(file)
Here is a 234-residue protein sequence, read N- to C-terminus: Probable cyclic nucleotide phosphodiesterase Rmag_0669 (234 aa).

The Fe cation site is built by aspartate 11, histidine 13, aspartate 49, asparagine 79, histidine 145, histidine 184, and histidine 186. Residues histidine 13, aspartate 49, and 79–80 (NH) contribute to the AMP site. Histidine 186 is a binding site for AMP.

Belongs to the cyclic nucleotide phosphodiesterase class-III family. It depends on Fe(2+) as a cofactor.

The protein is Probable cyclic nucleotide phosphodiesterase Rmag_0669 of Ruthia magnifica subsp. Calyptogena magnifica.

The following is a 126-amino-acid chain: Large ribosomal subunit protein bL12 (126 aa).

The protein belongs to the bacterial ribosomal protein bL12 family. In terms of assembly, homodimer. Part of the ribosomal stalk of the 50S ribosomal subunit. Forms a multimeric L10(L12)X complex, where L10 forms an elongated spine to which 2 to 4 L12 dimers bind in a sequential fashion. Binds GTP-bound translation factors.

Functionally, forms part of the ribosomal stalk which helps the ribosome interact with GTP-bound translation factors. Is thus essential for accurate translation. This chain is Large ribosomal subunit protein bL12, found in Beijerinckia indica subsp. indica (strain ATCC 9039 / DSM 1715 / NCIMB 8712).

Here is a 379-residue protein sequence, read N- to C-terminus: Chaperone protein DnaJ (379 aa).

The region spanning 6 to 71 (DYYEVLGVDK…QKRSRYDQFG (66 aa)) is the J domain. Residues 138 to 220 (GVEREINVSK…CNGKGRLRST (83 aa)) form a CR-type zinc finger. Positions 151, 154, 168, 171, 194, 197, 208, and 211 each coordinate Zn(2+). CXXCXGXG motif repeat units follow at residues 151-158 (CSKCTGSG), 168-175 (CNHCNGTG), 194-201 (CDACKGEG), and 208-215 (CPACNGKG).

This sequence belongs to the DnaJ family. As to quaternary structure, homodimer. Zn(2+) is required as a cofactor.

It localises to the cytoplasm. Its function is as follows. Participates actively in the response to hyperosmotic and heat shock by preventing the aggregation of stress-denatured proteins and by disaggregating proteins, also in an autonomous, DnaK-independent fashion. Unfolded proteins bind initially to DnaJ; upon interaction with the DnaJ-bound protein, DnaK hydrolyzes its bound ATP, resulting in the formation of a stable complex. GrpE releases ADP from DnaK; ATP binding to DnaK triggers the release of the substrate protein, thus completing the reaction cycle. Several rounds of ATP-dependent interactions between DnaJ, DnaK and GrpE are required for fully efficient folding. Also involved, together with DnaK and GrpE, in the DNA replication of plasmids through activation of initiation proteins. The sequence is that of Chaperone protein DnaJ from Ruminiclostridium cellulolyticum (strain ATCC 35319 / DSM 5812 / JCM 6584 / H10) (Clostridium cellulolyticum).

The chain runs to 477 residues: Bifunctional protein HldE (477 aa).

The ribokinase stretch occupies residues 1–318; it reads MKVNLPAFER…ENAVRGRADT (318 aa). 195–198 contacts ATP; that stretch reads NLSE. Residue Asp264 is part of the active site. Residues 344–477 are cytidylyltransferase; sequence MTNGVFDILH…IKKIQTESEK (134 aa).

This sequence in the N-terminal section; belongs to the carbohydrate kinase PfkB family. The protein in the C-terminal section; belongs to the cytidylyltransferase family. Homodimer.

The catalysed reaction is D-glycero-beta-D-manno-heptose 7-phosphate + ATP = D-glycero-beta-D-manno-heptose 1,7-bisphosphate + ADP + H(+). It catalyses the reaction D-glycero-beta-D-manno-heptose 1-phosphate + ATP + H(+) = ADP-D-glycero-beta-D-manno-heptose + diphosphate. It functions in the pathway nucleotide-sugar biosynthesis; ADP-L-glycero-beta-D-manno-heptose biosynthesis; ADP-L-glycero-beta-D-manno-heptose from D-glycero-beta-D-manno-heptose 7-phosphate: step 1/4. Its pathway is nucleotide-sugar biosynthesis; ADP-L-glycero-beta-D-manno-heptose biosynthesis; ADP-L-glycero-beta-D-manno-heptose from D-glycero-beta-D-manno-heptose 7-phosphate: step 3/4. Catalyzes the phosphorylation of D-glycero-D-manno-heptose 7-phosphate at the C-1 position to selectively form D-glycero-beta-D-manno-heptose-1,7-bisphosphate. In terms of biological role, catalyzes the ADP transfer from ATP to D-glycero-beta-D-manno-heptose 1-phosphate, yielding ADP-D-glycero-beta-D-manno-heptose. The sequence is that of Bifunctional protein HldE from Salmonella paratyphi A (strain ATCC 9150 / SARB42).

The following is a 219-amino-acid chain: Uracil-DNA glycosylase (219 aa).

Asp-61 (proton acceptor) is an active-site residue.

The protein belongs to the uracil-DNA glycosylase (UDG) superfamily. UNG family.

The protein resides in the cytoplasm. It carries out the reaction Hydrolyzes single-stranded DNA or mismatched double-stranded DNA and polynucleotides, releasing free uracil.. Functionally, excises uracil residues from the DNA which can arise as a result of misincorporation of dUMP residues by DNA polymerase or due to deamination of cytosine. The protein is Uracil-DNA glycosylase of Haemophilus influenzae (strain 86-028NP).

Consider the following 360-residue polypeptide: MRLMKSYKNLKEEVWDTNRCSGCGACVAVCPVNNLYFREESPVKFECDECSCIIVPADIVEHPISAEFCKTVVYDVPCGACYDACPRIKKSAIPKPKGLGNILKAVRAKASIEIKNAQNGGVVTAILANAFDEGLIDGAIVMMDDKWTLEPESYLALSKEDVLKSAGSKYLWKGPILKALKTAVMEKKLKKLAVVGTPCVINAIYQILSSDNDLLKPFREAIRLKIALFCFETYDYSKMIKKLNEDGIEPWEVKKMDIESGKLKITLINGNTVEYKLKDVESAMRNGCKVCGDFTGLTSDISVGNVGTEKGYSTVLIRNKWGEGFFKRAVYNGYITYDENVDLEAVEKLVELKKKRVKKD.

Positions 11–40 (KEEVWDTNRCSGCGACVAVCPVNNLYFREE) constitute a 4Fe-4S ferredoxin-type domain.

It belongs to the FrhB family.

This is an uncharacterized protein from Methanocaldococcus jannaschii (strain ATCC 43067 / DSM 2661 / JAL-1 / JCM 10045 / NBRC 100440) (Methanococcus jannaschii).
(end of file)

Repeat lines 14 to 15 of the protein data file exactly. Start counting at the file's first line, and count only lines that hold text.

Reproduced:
This sequence in the N-terminal section; belongs to the carbohydrate kinase PfkB family. The protein in the C-terminal section; belongs to the cytidylyltransferase family. Homodimer.

The catalysed reaction is D-glycero-beta-D-manno-heptose 7-phosphate + ATP = D-glycero-beta-D-manno-heptose 1,7-bisphosphate + ADP + H(+). It catalyses the reaction D-glycero-beta-D-manno-heptose 1-phosphate + ATP + H(+) = ADP-D-glycero-beta-D-manno-heptose + diphosphate. It functions in the pathway nucleotide-sugar biosynthesis; ADP-L-glycero-beta-D-manno-heptose biosynthesis; ADP-L-glycero-beta-D-manno-heptose from D-glycero-beta-D-manno-heptose 7-phosphate: step 1/4. Its pathway is nucleotide-sugar biosynthesis; ADP-L-glycero-beta-D-manno-heptose biosynthesis; ADP-L-glycero-beta-D-manno-heptose from D-glycero-beta-D-manno-heptose 7-phosphate: step 3/4. Catalyzes the phosphorylation of D-glycero-D-manno-heptose 7-phosphate at the C-1 position to selectively form D-glycero-beta-D-manno-heptose-1,7-bisphosphate. In terms of biological role, catalyzes the ADP transfer from ATP to D-glycero-beta-D-manno-heptose 1-phosphate, yielding ADP-D-glycero-beta-D-manno-heptose. The sequence is that of Bifunctional protein HldE from Salmonella paratyphi A (strain ATCC 9150 / SARB42).